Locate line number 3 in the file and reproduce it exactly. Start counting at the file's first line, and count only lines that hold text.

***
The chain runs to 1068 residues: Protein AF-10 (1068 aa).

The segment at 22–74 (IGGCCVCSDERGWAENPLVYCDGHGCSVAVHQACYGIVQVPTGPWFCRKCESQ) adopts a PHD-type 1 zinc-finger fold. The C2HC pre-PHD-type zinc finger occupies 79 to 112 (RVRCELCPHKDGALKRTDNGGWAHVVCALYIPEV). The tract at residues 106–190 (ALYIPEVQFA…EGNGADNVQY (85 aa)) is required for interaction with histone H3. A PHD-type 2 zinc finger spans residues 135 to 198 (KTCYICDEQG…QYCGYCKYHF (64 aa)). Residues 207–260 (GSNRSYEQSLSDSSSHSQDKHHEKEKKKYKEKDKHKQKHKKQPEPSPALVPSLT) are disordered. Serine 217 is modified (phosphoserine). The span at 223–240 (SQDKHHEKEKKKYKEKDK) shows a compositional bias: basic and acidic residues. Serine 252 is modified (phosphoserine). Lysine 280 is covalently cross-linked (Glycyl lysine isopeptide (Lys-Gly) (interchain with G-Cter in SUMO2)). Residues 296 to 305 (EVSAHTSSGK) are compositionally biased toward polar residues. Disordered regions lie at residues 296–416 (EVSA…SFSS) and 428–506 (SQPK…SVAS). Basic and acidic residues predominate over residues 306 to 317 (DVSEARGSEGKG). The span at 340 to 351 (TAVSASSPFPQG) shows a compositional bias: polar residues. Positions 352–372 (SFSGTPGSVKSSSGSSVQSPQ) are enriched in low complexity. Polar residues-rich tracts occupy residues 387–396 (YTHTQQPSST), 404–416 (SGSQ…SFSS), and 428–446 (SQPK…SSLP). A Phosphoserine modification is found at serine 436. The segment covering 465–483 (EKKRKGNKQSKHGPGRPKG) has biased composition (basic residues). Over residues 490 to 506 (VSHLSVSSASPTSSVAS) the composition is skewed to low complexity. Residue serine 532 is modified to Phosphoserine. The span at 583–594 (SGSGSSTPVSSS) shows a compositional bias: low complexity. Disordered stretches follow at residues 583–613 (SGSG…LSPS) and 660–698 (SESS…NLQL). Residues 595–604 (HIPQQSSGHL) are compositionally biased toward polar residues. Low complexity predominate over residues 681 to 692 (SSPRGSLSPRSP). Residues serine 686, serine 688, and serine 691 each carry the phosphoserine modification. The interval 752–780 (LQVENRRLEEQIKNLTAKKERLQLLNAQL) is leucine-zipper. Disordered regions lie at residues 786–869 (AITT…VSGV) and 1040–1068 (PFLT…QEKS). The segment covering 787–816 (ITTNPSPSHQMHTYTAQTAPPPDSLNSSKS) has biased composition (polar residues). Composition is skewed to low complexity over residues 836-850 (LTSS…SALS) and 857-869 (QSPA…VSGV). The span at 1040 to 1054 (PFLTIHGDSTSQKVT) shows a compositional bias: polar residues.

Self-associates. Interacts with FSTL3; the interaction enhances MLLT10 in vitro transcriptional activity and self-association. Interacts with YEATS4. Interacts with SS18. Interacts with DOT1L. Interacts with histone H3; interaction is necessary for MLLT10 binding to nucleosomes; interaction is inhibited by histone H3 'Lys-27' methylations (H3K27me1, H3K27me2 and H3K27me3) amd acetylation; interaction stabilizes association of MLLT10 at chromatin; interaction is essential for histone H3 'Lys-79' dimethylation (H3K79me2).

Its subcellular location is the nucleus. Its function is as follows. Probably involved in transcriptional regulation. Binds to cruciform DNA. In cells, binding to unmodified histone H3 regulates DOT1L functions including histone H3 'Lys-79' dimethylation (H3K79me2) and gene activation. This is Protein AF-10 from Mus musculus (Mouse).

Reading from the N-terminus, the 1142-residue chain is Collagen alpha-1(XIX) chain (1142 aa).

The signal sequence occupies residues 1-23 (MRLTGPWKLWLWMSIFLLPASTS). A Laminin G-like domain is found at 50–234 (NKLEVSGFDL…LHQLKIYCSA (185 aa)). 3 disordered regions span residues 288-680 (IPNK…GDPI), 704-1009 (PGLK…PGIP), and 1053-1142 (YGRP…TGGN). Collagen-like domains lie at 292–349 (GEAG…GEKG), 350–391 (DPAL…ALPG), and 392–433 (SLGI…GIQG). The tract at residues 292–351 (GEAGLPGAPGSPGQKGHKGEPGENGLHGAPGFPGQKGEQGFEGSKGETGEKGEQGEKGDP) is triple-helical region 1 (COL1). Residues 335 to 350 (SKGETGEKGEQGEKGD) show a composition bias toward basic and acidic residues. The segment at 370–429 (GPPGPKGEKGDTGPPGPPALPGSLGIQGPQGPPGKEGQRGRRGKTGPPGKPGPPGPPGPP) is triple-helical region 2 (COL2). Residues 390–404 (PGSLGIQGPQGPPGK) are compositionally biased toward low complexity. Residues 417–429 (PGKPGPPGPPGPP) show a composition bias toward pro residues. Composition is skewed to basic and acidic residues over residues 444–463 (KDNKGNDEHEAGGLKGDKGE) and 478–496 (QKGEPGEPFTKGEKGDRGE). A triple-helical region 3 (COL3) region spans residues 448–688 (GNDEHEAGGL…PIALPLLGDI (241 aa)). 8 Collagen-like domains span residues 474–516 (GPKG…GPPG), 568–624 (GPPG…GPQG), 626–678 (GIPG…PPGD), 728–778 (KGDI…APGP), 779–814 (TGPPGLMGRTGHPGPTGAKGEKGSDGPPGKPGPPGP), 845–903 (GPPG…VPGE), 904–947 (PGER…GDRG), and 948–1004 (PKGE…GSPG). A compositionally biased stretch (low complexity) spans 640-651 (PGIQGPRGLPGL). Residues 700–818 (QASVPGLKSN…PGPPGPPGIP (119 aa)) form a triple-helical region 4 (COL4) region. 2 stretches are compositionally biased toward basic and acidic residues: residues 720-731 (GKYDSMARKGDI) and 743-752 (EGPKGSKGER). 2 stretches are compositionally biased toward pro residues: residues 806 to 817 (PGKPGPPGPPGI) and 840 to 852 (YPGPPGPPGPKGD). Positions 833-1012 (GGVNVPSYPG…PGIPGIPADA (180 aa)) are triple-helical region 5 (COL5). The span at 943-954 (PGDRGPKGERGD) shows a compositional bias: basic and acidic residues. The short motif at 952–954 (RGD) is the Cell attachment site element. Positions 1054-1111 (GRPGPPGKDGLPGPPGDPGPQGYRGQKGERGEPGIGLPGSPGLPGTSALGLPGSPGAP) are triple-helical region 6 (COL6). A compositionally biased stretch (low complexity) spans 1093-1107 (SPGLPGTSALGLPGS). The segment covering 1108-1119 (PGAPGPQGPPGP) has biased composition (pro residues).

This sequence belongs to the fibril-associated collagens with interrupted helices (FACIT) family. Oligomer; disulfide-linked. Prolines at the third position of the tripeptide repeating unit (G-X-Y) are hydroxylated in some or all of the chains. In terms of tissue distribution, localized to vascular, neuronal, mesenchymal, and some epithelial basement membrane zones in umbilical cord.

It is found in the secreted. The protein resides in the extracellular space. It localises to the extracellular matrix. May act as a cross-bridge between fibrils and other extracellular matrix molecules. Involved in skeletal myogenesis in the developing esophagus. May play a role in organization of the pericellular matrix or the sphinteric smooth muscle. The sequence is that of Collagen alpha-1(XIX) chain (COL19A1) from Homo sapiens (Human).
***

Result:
Self-associates. Interacts with FSTL3; the interaction enhances MLLT10 in vitro transcriptional activity and self-association. Interacts with YEATS4. Interacts with SS18. Interacts with DOT1L. Interacts with histone H3; interaction is necessary for MLLT10 binding to nucleosomes; interaction is inhibited by histone H3 'Lys-27' methylations (H3K27me1, H3K27me2 and H3K27me3) amd acetylation; interaction stabilizes association of MLLT10 at chromatin; interaction is essential for histone H3 'Lys-79' dimethylation (H3K79me2).